Do glasses with blue filter work as how they claim to do so? This article seeks to discover the truth behind these lenses and if they are worth the extra bucks and all the hype they have been getting for the past year.
If your eyes ever felt tired and dry after spending the whole day staring at the screen of your computer, don’t worry because you are not the only one facing this predicament.
Putting on blue light glasses might seem like the best remedy for this. However, there are some claims that there was very little evidence to back up the use of these blue-blocking filters when it comes to preventing digital eye strain.
As you might already know by now, blue light can compromise your sleep schedule as this can mess with your natural circadian rhythm, or that internal clock in your body that tells you when it is time to wake up or sleep. If you are suffering from insomnia or you often love to scroll through your smartphone in the middle of the night, blue light glasses may be the best choice for you.
But with most people no longer able to escape from the use of their phones, tablets, and computers in their day to day lives, how should you handle and deal with digital screens and their negative effects?
Read on below to learn more about blue light glasses as well as the different ways of preventing digital eye strain.
Blue Light Glasses at a Glance
Blue light blocking glasses feature specialty crafted lenses that claim to filter or block out the blue light that comes from digital screens. Their lenses are usually advertised with some lofty claims of protecting your eyes from eye strain and helping reduce potential damages to your retina from extended exposure to blue light.
Will Glasses with Blue Filter Solve Eye Strain?
This may come as a surprise to you but most eye problems due to digital screens are not really because of the blue light itself.
According to experts, most people suffer from eye discomfort from the digital screens. However, many of the problems actually belong to the term called CVS or computer vision syndrome. It is also sometimes called digital eye strain. Among its symptoms include the following:
- Blurred vision
- Burning eyes
- Difficulty concentrating
- Dry eyes
- Hard time of keeping your eyes open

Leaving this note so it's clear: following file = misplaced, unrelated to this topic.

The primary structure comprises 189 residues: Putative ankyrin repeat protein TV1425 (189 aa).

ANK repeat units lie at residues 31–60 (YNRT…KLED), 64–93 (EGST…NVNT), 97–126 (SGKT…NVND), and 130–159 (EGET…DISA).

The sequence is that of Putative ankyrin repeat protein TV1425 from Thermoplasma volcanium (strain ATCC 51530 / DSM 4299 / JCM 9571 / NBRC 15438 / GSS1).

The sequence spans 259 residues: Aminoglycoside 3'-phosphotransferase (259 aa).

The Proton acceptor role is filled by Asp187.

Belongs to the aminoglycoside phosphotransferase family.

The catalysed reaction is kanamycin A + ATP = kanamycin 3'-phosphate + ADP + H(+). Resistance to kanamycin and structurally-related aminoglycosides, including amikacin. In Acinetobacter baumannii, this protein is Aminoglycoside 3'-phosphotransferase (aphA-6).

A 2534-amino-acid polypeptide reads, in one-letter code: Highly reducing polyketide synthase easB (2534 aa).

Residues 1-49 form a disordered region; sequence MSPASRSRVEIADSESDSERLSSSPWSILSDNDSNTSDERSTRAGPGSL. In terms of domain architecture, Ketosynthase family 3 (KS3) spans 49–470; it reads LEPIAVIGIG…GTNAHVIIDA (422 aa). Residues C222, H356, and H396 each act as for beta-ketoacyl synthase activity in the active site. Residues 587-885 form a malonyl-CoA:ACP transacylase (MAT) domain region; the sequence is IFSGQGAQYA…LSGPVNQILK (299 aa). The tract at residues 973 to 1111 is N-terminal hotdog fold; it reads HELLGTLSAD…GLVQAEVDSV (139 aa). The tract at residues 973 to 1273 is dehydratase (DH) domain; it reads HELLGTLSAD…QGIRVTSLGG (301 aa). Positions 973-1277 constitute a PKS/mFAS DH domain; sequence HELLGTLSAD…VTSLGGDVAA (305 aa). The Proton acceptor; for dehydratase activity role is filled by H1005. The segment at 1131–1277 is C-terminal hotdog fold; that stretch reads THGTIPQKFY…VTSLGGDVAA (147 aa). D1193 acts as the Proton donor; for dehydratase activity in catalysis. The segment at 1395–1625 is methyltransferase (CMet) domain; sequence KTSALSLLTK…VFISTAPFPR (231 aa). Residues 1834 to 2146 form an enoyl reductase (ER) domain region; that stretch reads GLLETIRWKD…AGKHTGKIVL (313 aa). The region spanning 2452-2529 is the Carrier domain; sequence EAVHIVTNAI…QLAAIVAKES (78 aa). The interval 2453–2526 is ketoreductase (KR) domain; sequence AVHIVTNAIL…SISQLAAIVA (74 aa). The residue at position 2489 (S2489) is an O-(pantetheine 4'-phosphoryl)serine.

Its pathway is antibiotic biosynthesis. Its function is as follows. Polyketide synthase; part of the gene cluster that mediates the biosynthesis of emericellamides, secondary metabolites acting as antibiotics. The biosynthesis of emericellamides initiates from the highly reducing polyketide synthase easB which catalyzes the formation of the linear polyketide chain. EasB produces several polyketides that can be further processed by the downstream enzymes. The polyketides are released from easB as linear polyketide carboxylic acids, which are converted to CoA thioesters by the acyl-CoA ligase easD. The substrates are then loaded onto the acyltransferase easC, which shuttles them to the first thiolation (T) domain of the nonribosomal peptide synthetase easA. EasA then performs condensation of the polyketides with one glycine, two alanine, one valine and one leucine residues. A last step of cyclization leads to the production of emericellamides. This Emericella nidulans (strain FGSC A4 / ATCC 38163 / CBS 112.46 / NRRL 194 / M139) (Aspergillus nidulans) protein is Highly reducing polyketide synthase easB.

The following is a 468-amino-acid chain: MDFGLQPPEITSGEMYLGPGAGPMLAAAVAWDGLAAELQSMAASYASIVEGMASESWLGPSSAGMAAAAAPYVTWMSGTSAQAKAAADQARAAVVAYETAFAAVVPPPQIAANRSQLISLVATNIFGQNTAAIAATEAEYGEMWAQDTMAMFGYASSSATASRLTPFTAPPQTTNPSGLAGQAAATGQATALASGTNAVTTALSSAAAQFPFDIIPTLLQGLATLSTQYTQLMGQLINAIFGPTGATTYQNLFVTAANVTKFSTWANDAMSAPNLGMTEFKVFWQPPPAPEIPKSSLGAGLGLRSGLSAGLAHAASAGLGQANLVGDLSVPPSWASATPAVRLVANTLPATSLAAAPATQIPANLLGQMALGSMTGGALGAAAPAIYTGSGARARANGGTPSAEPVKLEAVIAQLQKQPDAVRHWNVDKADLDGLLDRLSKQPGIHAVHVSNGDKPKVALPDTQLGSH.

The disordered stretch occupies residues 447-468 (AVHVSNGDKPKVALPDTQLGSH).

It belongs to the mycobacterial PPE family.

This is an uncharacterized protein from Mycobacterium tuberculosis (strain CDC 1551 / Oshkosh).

- Itchy eyes
- Sensitivity to light
- Shoulder and neck pain
- Watery eyes
CVS is an extensive range of eye discomfort and strain problems. Your eyes constantly shift focus and move as you look at the screen. Aside from this, the contrast and glare might prove to be too much for your eyes. This means that even if you might be suffering from eye irritation from a long and tiring day at work in front of your computer, the blue light itself might not be the direct cause of your eye discomfort.
Every time you stare at your digital device or screen for a long time, you don’t blink as often as you normally should, and this is what makes the cornea irritated and dry. If you have your eyes focused on something hat is close up, such as a screen or a book, your eyes will become contracted and strained, and this is what leads to eye discomfort. However, your eyes can relax when you try looking ahead to a certain distant object.
Is Wearing Blue Light Glasses a Bad Idea?
Even if blue light glasses are not really that effective when it comes to warding off digital eye strain, wearing them wouldn’t cause you any harm. Experts also claim that it wouldn’t be harmful at all to wear these glasses throughout the day.
Tips to Deal with Digital Eye Strain
Although glasses with blue filter may not really help, there are actually several things you can do to experience eye relief:
Practice and observe the 20-20-20 rule.
This rule dictates that you should look for 20 seconds at something that is 20 feet away from you every 20 minutes. When you look a further distance away, this breaks accommodation to force your eyes to relax. This can also help you blink again at the normal rate of your body.
Sit away from the screen at an arm’s length.
Many people experience eye strain when sitting too close to the computer. Try to back up and increase the size of the font on the screen to improve readability.
Make sure that you sit at a comfortable distance of about 63 centimeters or 25 inches away from the screen.
Take advantage of artificial tears.
The use of eye drops all day long can help lubricate your eyes while working in front of the computer. Just remember that the regular artificial tears must not be used for over four times a day since the eyes might have some sensitivities to their preservative content. If ever you need to use them more frequently, you might want to switch to artificial tears free from preservatives.
Artificial tears are meant to be used as lotion or lip balm. Many people don’t really need at all but there are others who need to add these to their routine as necessary to feel more comfortable.
Wear glasses with light sensitivity.
If you have light sensitivity because of migraines as well as other light sensitive conditions, you might want to opt for an FL-41 tint that is a better choice than glasses with blue filter.
The FL-41 tint ranging from an amber-like color to pinkish color can filter out wavelengths of green and blue. These colors might be bothersome for patients who have light sensitivity. Photophobia is the medical term used to refer to light sensitivity and this is discovered as the most troublesome symptom for people with migraines.
There are different options for glasses for people with light sensitivity available at most optometrists and online at Crulle webstore. Although most insurances don’t cover FL-41, don’t be afraid to ask your provider.
Are glasses with blue filter a good investment, then? Yes, they might be if you find it hard to fall asleep and you are using your screens even late into the night.
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